Community pharmacists are in a position that may determine the difference between a successful or an unsuccessful antidepressant treatment regimen.
How many times have you had a patient come to the counter with a prescription for an antidepressant medication, knowing that he filled a different antidepressant medication only 2 weeks earlier? You meet the patient at the counseling area to discuss the medication, and you ask why the previous medication was stopped.
The patient then tells the story of how 2 or 3 days after he started treatment, he didn’t like the way he was feeling, so he decided to top the treatment. Two weeks later at a follow-up appointment with his physician, he described feeling uncomfortable, agitated, and irritable due to the medication, so his primary care physician wrote a prescription for a different antidepressant medication. The patient tells you that his doctor said this one may have a slightly different effect, and the side effects may not be as noticeable.
Somewhere along the line, the patient was not counseled appropriately about his antidepressant medication treatment. It could have been at the physician’s office, where the patient had described how he was feeling, and then the physician wrote a prescription and sent him on his way. Perhaps it was at the busy pharmacy counter, where the patient may have been offered the opportunity to decline counseling rather than being asked to step over to the counseling area because the pharmacist would like to speak with him about his medication.
When a patient picks up an antidepressant medication for the first time, it is important to spend some time with him or her to describe how the medication works. It helps when patients understand the function of neurotransmitters and how an antidepressant medication can help elevate and then balance the level of neurotransmitters in the patient's system.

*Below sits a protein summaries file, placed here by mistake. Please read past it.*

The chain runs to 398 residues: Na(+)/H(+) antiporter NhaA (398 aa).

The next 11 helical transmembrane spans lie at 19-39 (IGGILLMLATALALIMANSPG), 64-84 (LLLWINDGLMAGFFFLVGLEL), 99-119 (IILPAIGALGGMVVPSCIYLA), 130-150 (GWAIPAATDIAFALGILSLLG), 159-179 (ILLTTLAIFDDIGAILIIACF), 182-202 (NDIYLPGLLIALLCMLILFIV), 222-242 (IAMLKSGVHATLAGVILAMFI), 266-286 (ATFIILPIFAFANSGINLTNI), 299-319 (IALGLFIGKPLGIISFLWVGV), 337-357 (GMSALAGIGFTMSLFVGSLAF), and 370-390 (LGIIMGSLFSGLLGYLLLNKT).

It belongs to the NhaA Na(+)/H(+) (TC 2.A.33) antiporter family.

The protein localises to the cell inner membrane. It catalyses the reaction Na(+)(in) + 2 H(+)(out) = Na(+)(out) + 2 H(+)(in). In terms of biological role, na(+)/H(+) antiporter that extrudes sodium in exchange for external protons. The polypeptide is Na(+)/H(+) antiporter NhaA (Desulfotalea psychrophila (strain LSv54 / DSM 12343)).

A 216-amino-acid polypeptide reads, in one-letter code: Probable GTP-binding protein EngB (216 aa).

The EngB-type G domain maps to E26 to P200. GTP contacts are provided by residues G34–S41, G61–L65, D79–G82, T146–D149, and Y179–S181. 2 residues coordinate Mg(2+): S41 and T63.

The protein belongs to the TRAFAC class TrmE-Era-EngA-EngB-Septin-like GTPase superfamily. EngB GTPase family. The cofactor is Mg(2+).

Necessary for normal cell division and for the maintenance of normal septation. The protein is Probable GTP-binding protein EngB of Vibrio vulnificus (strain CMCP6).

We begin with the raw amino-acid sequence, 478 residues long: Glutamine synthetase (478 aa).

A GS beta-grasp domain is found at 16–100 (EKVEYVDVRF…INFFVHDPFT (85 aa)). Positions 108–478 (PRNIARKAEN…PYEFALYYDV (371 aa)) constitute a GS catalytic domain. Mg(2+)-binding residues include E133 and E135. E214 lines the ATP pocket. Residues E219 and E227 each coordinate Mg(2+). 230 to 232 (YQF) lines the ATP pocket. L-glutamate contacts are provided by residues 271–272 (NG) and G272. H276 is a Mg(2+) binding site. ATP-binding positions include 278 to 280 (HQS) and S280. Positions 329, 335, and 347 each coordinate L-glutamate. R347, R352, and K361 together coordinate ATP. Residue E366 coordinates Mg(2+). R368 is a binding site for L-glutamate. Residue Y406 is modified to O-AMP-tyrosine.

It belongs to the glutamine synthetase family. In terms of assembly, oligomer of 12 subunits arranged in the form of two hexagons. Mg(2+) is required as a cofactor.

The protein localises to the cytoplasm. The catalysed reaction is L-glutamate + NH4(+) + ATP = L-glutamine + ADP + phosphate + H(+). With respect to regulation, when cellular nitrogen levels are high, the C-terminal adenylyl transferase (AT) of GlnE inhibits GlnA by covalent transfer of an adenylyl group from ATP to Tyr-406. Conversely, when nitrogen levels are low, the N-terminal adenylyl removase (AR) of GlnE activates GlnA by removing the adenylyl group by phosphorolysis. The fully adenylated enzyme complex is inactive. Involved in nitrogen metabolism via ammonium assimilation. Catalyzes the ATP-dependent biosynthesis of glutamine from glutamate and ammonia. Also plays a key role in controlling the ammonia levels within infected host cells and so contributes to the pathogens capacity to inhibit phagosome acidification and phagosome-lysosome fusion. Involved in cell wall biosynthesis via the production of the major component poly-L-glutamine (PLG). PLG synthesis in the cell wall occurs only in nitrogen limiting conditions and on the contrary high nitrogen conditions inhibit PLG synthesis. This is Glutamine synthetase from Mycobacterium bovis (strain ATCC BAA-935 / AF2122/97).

When patients start a medication, their doctor may have them begin at a reduced dose and slowly increase over the course of 1 or 2 months. This is done to keep the side effects of the medication to a minimum while titrating up to the most appropriate dose for the condition.
Patients need to realize that during the first week of therapy, they may feel a little anxious, agitated, tired, or irritable. The neurotransmitters in their brain are being adjusted, and this may cause all sorts of uncomfortable feelings. Usually, these are transient side effects and will shortly pass.
It may take 7 to 14 days for the neurotransmitters to become balanced, and a good 5 weeks before the patient sees how well this particular dose is going to work for him or her. At that point, the patient will be following up with his or her physician to see if the dose needs to be adjusted.
With antidepressant therapy, it is also important for patients to understand that psychotherapy may be an integral part of their treatment. The therapist will help the patient understand what led to the depression, while also providing a realistic talking space to see if the medication is helping with the patient's depression.
Pharmacists play a crucial role when it comes to the effectiveness of a patient’s medication treatment regimen. As pharmacists, be on the lookout for patients being started on new antidepressant treatment regimens. You may be the difference as to whether the patient has a successful or not-so-successful medication treatment cycle.